Dollar Flight Club, a website that delivers cheap flight alerts, predicts that the COVID-19 outbreak will cause air travel to be much cheaper.
Looking at the past trends like 9/11 attack in 2001 and the great recession of 2008, airfare prices for both international and domestic flights worldwide will decrease by 35% on average through 2021 and then sharply increase 27% on average (above 2019 levels) through 2025 as demand rebounds.
DFC also predicted that air travel will slowly start to return by 31 May.
The search engine for cheap flights said the 2008 great recession passenger traffic did not return to what it was in 2007 until the end of 2013. During which, the DFC said that the airfare prices dropped by 21% on average from that year until 2009. Airfare increased by 24% in 2012.
Meanwhile, during the 9/11 attack, airfare prices went down by 18% on average in 2001 while airfare hikes by 25% in 2003.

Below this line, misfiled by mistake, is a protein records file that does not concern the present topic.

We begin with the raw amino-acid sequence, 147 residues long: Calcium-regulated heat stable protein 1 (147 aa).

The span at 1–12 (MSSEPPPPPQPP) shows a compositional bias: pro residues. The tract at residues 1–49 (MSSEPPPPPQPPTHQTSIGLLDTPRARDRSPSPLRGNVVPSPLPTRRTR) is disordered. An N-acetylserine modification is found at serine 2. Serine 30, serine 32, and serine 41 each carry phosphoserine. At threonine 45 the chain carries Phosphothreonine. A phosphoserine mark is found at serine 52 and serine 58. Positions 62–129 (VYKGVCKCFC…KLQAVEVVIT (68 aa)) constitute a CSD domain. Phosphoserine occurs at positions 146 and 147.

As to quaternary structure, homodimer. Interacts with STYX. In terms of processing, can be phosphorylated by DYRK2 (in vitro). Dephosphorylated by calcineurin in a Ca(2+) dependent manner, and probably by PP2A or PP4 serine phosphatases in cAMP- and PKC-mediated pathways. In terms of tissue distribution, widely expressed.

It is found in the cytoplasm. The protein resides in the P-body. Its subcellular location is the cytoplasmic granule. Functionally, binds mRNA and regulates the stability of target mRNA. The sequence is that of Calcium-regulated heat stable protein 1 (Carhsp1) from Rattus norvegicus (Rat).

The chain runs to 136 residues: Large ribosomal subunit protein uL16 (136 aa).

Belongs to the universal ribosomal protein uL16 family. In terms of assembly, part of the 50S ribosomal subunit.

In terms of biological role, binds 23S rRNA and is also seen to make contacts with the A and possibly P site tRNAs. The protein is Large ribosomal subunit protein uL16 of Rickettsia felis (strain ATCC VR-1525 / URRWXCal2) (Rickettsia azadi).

With the COVID-19’s massive impact on the airline industry, the DFC said airlines must “adapt drastically to restore profitability and revenue once travel demand rebounds over the next five years.”
It forecasts airline mergers, reduction of commercial flights and increase of advertised flights.
“Airlines will significantly cut back on available capacity by reducing the number of flights and routes to increase load factor. This will help increase revenue but will lead to ticket prices increasing,” the study read.
Meanwhile, passengers may also experience fewer travel options, more bag fees and miscellaneous charges experience fewer flight delays and cancellations.
“Customers will have fewer choice of airlines, flight times, and available routes and markets. All of that means passengers will pay more when they return to the air,” the DFC said.
With the loss of double its revenue, airlines are expected to ramp up additional fees to get back to profitability as travel demand returns.